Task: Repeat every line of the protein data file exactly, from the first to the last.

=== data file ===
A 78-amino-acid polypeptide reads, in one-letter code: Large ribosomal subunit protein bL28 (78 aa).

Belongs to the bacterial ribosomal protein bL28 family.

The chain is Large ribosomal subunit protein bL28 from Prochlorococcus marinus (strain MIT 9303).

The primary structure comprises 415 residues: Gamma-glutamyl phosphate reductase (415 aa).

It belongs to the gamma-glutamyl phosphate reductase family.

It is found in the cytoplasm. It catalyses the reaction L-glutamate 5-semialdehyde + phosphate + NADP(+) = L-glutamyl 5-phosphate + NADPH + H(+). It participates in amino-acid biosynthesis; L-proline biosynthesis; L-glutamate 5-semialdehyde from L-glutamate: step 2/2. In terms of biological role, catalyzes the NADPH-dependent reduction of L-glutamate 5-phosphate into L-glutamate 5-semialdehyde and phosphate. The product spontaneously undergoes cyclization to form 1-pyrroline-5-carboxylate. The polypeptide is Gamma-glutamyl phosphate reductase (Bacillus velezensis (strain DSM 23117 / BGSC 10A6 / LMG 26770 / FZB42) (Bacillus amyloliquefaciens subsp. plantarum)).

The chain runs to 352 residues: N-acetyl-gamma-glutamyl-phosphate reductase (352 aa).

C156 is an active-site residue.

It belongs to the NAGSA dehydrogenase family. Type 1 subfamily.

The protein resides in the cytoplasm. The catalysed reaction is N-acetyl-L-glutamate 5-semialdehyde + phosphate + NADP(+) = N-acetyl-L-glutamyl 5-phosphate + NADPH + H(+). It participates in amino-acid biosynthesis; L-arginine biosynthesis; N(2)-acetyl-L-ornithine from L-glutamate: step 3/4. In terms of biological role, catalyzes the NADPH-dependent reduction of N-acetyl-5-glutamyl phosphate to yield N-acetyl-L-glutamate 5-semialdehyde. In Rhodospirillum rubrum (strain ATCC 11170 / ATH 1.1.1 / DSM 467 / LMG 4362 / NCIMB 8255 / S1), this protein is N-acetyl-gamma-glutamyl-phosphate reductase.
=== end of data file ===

A 78-amino-acid polypeptide reads, in one-letter code: Large ribosomal subunit protein bL28 (78 aa).

Belongs to the bacterial ribosomal protein bL28 family.

The chain is Large ribosomal subunit protein bL28 from Prochlorococcus marinus (strain MIT 9303).

The primary structure comprises 415 residues: Gamma-glutamyl phosphate reductase (415 aa).

It belongs to the gamma-glutamyl phosphate reductase family.

It is found in the cytoplasm. It catalyses the reaction L-glutamate 5-semialdehyde + phosphate + NADP(+) = L-glutamyl 5-phosphate + NADPH + H(+). It participates in amino-acid biosynthesis; L-proline biosynthesis; L-glutamate 5-semialdehyde from L-glutamate: step 2/2. In terms of biological role, catalyzes the NADPH-dependent reduction of L-glutamate 5-phosphate into L-glutamate 5-semialdehyde and phosphate. The product spontaneously undergoes cyclization to form 1-pyrroline-5-carboxylate. The polypeptide is Gamma-glutamyl phosphate reductase (Bacillus velezensis (strain DSM 23117 / BGSC 10A6 / LMG 26770 / FZB42) (Bacillus amyloliquefaciens subsp. plantarum)).

The chain runs to 352 residues: N-acetyl-gamma-glutamyl-phosphate reductase (352 aa).

C156 is an active-site residue.

It belongs to the NAGSA dehydrogenase family. Type 1 subfamily.

The protein resides in the cytoplasm. The catalysed reaction is N-acetyl-L-glutamate 5-semialdehyde + phosphate + NADP(+) = N-acetyl-L-glutamyl 5-phosphate + NADPH + H(+). It participates in amino-acid biosynthesis; L-arginine biosynthesis; N(2)-acetyl-L-ornithine from L-glutamate: step 3/4. In terms of biological role, catalyzes the NADPH-dependent reduction of N-acetyl-5-glutamyl phosphate to yield N-acetyl-L-glutamate 5-semialdehyde. In Rhodospirillum rubrum (strain ATCC 11170 / ATH 1.1.1 / DSM 467 / LMG 4362 / NCIMB 8255 / S1), this protein is N-acetyl-gamma-glutamyl-phosphate reductase.